Written by Hilary Barnes
Econintersect: The total of number of unemployed job seekers in France passed the three million mark in August, at 3.011 million, which was expected. As a percentage of the labour force this was 9.2% (10.1% for men, 8.3% for women), according to official figures this week.
The number was up by 254,000 from August last year and it is not easy to see what is going to stop it from increasing by the same number (at least) in the next 12 months.
The September report from INSEE (National Institute of Statistics and Economic Studies) indicated:
‘The French business climate remains deteriorated in September 2012’
Carlos Ghosn, CEO of auto maker Renault discussed the state of his company with Le Figaro:
Renault remains profitable, thanks to its alliance with Nissan. Free cash flow is positive and will be positive for the year 2012.
However, Ghosen added that:
An improvement in the competitivity of France is a matter of survival for Renault.
No automaker can escape the reinforcement of its ability to compete in its home market, but it is not something that Renault can do on its own.
Signals from the government in recent weeks have encouraged Renault’s boss. They go in the right direction, he said, referring to the government’s willingness to discuss improving labour market flexibility as well as improving cost competitiveness, probably by switching some “charges socials” from the employers and increasing either the value added tax on other broadly-based tax programmes.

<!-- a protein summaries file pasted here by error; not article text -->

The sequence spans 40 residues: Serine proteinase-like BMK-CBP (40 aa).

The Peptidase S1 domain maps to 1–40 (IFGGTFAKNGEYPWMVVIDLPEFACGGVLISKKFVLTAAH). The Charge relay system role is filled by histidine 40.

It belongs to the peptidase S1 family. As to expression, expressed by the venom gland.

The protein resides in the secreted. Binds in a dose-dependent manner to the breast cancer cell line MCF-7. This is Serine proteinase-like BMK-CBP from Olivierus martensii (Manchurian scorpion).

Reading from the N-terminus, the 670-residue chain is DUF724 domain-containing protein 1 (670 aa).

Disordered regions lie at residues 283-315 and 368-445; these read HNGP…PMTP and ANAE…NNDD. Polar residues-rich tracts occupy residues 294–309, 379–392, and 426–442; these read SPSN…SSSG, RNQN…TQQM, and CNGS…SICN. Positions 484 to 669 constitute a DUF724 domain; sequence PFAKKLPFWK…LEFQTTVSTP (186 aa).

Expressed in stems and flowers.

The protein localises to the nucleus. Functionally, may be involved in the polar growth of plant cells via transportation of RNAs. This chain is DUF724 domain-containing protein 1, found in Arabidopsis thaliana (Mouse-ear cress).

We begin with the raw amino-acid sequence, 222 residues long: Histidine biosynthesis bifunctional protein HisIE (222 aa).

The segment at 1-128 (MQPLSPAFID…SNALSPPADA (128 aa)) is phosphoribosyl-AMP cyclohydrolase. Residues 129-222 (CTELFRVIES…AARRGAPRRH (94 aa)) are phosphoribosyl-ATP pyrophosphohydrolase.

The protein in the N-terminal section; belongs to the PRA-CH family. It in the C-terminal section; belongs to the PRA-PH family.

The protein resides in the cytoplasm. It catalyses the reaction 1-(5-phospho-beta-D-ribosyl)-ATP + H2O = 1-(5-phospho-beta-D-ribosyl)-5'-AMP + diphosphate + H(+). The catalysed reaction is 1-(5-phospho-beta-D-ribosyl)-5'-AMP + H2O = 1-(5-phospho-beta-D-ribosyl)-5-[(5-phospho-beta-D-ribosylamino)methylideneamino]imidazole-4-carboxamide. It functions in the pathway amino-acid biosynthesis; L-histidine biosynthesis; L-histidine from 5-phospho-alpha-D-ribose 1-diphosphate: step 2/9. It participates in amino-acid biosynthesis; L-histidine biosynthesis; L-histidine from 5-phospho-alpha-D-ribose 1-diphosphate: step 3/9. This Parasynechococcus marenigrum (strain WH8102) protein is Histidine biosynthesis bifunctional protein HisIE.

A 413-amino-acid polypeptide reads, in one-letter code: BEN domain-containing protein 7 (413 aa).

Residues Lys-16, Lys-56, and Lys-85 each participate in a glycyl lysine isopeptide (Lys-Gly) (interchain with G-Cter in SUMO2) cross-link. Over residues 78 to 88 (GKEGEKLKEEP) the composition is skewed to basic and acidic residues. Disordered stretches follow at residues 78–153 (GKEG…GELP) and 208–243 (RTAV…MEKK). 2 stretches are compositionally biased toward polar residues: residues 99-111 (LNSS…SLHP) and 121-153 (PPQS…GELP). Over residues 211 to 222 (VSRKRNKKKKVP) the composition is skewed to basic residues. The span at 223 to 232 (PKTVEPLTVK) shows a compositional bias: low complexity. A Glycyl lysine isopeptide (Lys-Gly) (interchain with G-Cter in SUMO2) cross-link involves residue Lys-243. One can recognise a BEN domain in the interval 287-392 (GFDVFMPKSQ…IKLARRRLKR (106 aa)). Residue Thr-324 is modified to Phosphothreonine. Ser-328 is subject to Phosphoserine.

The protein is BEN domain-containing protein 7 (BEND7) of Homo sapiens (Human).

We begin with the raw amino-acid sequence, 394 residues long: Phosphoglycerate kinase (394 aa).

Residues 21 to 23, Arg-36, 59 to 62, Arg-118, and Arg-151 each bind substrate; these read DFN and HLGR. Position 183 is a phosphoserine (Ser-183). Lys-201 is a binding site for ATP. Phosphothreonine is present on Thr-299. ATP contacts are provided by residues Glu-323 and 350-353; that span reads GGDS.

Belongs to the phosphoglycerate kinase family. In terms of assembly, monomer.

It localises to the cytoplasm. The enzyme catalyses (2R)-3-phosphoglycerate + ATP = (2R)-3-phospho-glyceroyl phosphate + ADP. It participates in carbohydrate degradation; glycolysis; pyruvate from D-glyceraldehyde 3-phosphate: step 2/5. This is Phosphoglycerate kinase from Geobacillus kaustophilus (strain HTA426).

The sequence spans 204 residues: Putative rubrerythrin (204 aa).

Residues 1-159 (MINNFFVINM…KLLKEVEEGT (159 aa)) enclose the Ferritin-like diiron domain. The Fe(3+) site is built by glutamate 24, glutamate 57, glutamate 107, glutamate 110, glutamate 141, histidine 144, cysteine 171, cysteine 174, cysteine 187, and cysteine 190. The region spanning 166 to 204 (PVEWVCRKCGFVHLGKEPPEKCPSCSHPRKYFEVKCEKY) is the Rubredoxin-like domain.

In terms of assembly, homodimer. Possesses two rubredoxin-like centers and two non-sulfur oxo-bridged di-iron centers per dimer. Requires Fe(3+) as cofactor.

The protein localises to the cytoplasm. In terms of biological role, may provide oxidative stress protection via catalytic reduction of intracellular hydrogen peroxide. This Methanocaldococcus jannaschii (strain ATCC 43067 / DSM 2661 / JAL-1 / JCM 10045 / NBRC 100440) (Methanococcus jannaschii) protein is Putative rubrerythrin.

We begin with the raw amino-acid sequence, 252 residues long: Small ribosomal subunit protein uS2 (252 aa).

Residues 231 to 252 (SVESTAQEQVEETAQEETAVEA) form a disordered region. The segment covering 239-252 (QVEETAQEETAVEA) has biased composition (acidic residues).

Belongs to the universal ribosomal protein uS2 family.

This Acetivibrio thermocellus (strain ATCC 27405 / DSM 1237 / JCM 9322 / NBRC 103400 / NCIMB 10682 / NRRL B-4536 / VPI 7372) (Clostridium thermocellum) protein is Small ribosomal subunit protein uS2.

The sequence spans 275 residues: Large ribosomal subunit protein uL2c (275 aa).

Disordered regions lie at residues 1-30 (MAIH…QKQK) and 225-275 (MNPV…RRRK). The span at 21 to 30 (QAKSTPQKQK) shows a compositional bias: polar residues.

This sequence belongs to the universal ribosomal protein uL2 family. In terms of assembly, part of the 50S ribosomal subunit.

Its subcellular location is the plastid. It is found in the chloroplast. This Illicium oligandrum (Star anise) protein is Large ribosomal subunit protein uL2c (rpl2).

Most private sector economists believe the government will probably miss its 3 per cent deficit target next year because growth will probably be weaker than the government’s forecast of 0.8 per cent.
Mr Moscovici acknowledged concern but insisted that greater stability in the eurozone and the government’s policies would enable it to hit or exceed the target.
“We are convinced the way things are evolving implies an improvement in confidence. I believe it is credible,” he said.
Investors gave the budget a cool reception with the CAC 40 index of big companies closing down 2.5 per cent.
Some economists and business leaders fear that the steep tax increases and relatively modest spending curbs could undermine France’s projected annual growth path of 2 per cent a year from 2014 to 2017, when it plans to have eliminated the structural deficit.
How tough are the tax increases? The top bracket in France will be 75%.
- French unemployment tops 3 million as economy struggles (BBC, 26 September 2012)
- The French business climate remains deteriorated in september 2012 (INSEE, 25 September 2012)
- Renault: nouvel appel de Carlos Ghosn (APF, Le Figaro, 28 September 2012)
- France unveils tough budget measures (Hugh Carnegy, Financial Times, 28 September 2012)